Jack Ohman

February 1, 2014

Editorial notebook: Morrie Turner, civil rights, and cartooning

There ought to be an award in Morrie Turner’s name.

Jack Ohman

Editorial cartoonist, writer and Joe King’s alter ego

Morrie Turner, creator of the “Wee Pals” comic strip and West Sacramento resident, died last Saturday. He had a showing at The Red Dot in midtown a few weeks ago, and I went to see it. I had never met him.

He was in a wheelchair, frail but quippy at 90 and still drawing his comic strip for 40 newspapers. He signed books for all comers, and there were lots of comers. Morrie was a good friend of the late Rex Babin, my friend and predecessor. Rex often mentioned how much he enjoyed hanging out and talking with him. They were both ill. But they managed to comfort each other with arcane cartooning shop-talk.

Morrie had a fascinating and historic career. He started drawing cartoons during World War II for the 477th Bombardment Group newspaper, and created illustrations for Stars and Stripes. After the war, he drew the predecessor of “Wee Pals,” “Dinky Fellas” for the Chicago Defender. That’s intrinsically interesting, but Morrie did something that no one had done in 1965: Taking the advice of his mentor, Charles Schulz, he created “Wee Pals,” the first integrated comic strip.

Morrie only had five clients for “Wee Pals” when it launched in 1965. The theme of the strip was not just some black kids, but kids of every race and ethnicity. Morrie preached not black power but everybody power; he was a civil rights activist with a pen and ink. When Dr. Martin Luther King Jr. was assassinated in 1968, Morrie’s client list jumped to more than 100 newspapers, including The Sacramento Bee. You could just hear feature editors waking up: Oh. We need something other than Blondie and talking animals in our newspaper. Morrie woke them up.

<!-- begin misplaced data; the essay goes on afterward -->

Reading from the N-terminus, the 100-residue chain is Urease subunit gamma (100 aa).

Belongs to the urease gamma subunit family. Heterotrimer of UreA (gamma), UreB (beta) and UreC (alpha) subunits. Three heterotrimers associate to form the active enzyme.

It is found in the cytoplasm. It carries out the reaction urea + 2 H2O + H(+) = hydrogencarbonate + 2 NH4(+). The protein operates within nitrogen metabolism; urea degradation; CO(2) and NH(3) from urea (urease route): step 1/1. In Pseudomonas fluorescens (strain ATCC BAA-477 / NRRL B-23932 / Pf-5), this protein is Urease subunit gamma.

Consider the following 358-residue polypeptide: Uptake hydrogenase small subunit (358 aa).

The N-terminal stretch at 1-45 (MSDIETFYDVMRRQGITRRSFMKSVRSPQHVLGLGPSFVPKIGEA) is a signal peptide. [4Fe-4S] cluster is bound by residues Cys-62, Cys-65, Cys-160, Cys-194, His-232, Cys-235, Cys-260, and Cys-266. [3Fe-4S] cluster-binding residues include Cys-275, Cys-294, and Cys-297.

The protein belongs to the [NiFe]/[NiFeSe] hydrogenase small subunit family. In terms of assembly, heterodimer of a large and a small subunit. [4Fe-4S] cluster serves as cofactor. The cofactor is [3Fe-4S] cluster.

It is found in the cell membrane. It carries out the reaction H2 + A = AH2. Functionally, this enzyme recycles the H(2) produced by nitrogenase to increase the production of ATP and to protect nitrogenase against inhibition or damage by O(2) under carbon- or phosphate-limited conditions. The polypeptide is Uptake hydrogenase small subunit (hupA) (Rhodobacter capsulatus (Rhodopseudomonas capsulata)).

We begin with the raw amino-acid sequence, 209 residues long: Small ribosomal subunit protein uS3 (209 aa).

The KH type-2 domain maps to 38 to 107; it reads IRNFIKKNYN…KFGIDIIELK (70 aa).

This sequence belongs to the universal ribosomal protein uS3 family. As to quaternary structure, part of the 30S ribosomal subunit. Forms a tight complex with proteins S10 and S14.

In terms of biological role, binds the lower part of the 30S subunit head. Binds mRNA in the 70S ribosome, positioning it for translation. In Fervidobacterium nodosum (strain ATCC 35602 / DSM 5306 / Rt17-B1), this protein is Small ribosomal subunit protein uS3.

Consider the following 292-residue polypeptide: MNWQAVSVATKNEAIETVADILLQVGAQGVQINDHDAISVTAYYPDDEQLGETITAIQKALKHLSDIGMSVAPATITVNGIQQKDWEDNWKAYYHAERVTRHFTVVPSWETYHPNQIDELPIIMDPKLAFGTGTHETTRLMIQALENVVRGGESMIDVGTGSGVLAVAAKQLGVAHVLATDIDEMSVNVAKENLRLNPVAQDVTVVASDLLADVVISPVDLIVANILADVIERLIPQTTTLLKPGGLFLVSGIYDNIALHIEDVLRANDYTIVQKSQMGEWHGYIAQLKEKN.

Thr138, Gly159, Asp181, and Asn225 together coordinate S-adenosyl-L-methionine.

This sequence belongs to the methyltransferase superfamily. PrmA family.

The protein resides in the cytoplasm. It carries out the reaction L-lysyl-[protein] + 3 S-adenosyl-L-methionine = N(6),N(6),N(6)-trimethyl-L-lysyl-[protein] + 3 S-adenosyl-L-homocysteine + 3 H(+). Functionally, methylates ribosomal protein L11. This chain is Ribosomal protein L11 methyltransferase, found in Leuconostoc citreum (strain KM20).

Later, “Wee Pals” became a national cartoon television program, reconfigured as “Kid Power,” on Saturday mornings. I remember as a boy of 8 watching it, and reading “Wee Pals” in the pages of the Washington Evening Star. I told Morrie this three weeks ago, and he laughed. “Man, you’re making me feel old!”

Now that he’s gone, I feel older, too. I wish I had gotten to know him better, but I am glad I got to meet him. A life lesson for everyone: Act in the moment.

Morrie won many national awards and honors for his cartoons, but he was also a great advocate for children. He was co-chair of a White House task force on children in 1970, and he appeared, pen in hand, on “Mister Rogers’ Neighborhood.” He gave innumerable talks to schoolkids, was active in his church and worked tirelessly for decades to help kids and promote racial harmony.

I don’t know what specific award one would get for that, but someone should come up with one and name it after Morrie Turner.

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